Collaboration anticipated with the HAW (University of Applied Sciences, Hamburg)

The Ambient Intelligence Laboratory at HAW, Germany has offered our research group  access to their smart home lab to further our research and test the current version of our agent development framework in an existing life-like situation.The UbiComp-Lab in Hamburg was designed and built to study ubiquitous computing. We are planning to conduct a preliminary visit to ascertain the lab’s capabilities and interfaces so that our current work can be adapted to operate within the lab with a second, longer visit to conduct experiments using our software in the lab.

The Loebner Prize teams up with the AISB and Bletchley Park Museum

A warm welcome in the year of the AISB’s 50th anniversary

It has been an eventful year for the world’s oldest AI society. Interdisciplinary AI has been showcased as a thriving discipline at the hugely successful AISB-50 convention and in the no less successful AISB workshop series. But this is just the AISB’ s everyday business. Two behind-the-scenes events of the ongoing year are promising to have a longer-term effect on AI research and media coverage: A partnership between the AISB and the journal Connection Science published by Taylor and Francis has been arranged in October, and — following the official agreement with Hugh Loebner earlier this year — the decision that AISB would be taking permanent responsibility for running the annual Loebner Prize finals on the premises of Bletchley Park where Alan Turing worked as a code-breaker during World War 2.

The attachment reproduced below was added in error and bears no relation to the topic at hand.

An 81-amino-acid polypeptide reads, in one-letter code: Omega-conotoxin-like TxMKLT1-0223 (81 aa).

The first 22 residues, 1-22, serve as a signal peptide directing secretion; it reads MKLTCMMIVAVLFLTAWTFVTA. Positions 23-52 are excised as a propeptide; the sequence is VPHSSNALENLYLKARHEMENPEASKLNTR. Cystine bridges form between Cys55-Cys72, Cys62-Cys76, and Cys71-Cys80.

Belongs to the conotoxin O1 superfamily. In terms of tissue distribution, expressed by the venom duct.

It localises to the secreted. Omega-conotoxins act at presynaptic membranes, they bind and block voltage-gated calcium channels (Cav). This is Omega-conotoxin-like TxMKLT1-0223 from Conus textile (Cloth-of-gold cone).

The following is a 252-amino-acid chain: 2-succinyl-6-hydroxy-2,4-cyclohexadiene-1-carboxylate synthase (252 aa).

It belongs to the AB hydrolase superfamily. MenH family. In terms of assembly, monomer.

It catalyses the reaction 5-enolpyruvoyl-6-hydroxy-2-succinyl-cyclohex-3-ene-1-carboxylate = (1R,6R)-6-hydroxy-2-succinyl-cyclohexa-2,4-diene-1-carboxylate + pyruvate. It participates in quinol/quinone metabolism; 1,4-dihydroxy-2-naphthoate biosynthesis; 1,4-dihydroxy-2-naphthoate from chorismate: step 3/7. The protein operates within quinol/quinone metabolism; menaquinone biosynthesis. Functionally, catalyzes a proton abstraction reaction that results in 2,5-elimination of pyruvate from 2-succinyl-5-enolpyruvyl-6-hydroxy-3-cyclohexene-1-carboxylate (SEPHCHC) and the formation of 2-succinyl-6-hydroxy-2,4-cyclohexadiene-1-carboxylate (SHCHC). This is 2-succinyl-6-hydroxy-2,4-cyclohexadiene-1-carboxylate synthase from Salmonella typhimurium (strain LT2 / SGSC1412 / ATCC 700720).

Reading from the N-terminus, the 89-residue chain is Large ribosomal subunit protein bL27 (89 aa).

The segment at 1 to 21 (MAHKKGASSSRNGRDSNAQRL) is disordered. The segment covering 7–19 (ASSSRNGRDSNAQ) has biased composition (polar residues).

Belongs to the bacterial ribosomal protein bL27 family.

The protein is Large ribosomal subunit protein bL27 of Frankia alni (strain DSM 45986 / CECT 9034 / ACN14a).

We are thrilled that AISB has been chosen to host the longest-running Turing-Test competition started in 1991 and based on Alan Turing’s original conception of the test. Claims in the media that the Turing Test had been passed for the first time this year have left parts of the scientific community unconvinced due to various reasons. The Loebner Prize version of the test offers an established set of rules and even though still in its simpler first stage no submission has managed to pass this stage even 23 years after its inception. Once the it has been passed, the contest will enter a second stage introducing audio/visual components to the conversations. We are looking at some exciting years ahead.

On behalf of the AISB committee, I would like to thank the organisers of this year’s competition, Ed Keedwell and Nir Oren, and would also  like to express my gratitude to everyone who has helped make this event possible, in particular Claire Urwin from Bletchley Park Museum, Paul Sant from the University of Bedfordshire, David Levy, and the judges and confederates who volunteered to dedicate their time to the event … and, of course, many thanks to Hugh Loebner without whose organisational and financial support all this would not be possible.

Bletchley Park, November 2014

Dr Berndt “Bertie” Müller (University of South Wales and AISB Chair)

The Loebner Prize Finals take place at Bletchley Park Museum on Saturday, 15 November 2014

The Vicious Circle

Challenged by some obscure maths notations? Need to know more about functions and how they relate to computer programs? Believe everything is computable? Want to make a computer think or want to think like a computer?

No guaranteed answers here, but sometimes raising more questions clarifies the original ones … Join our mathematical reading group at the University of South Wales. Currently, I am joined by three of our PhD students … intrigued? Just contact me.

PhD Scholarship

I have just been successful in securing funding for a PhD studentship. The project is going to be in the area of ‘Shaping the Future of the Intelligent Home’ and is for three years. The scholarship will be advertised in September for start this autumn in January.

Some notes on the project: